What do these countries have in common: Kosovo, Serbia and Montenegro, South Sudan and East Timor?
All are new countries since 2000!
And the newest of them is South Sudan which is also the poorest. Imagine this landlocked country with 12.2 million people (and 60 major ethnic groups), newly independent in 2011, as arguably the poorest in the world and…
- …was too broke last year to celebrate its 5th year of independence.
- …has only 130 miles of paved roads and 154 miles of railroad.
- …the GDP is $1700 per annual capita (#213 in the world).
- …has a subsistence economy with 78% of the population in low productive or unpaid agriculture.
- …40% of the entire population is urgently in need of food.
- …with the highest maternal mortality in the world.
- …with only 27% over the age of 15 able to read or write.
- …38% of the population must walk 30 minutes one way or more for drinking water while 80% have no access to toilet facilities.
- …a civil war displaced over 2 million people between 2013 and 2015.
Where would you start?
Countries like this start at the bottom of the ladder – agriculture. People cannot develop when they are starving. So along comes an evangelical church in South Sudan with a vision to meet human need in the name of Jesus with Bright Hope Animal Farms of South Sudan.
The goal is to produce high quality eggs and whole chickens as a source of protein; to generate a revenue stream thus reducing dependence on Western aid; create jobs and allow pastors a source of income so they can continue to be a spiritual ray of light in a very dark place.
This is Business as Mission (and the Quadruple Bottom Line of disciple-making, job creation, profitability and stewardship of resources). This is the kind of business that IBEC consultants love to help.
What will it take?
Challenges like this need capital, expertise and prototypes. They need IBEC coaches to provide financial projections, a capitalization plan and management consulting. Bright Hope Animal Farms is off and running with its first building. They await funding for 2000 layers and 1000 broilers. The need: $93,000.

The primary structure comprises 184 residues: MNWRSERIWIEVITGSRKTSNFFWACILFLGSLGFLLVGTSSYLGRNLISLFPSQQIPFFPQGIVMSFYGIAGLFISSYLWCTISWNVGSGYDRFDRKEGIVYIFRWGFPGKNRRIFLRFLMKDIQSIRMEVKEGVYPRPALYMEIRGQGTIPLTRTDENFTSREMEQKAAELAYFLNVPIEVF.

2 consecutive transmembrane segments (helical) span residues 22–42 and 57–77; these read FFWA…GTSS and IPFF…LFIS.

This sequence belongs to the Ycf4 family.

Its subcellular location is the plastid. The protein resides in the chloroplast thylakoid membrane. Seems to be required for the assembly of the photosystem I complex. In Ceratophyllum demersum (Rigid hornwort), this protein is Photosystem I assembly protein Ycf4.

And a prototype has been developed and is operating in Kenya, Place of the Wind Poultry Farm. They began operation in April 2015 and now two years later they are finally breaking even. Initial losses are typical of startup operations so IBEC consultants who have developed a case statement, business plan and financial projections are pleased with progress. The business is very close to meeting objectives.
It is an amazing feat in North America to be nearing financial profitability and bottom line objectives by the third year. It takes capital; it takes vision and takes the right people. It takes good modeling and a great business plan; and it takes good expertise and counsel.
IBEC considers it a privilege to participate as consultants with these projects. You too can help by praying, helping with funds which are still needed, or offering to coach this or another project like this.
Larry Sharp, Director of Training, IBEC Ventures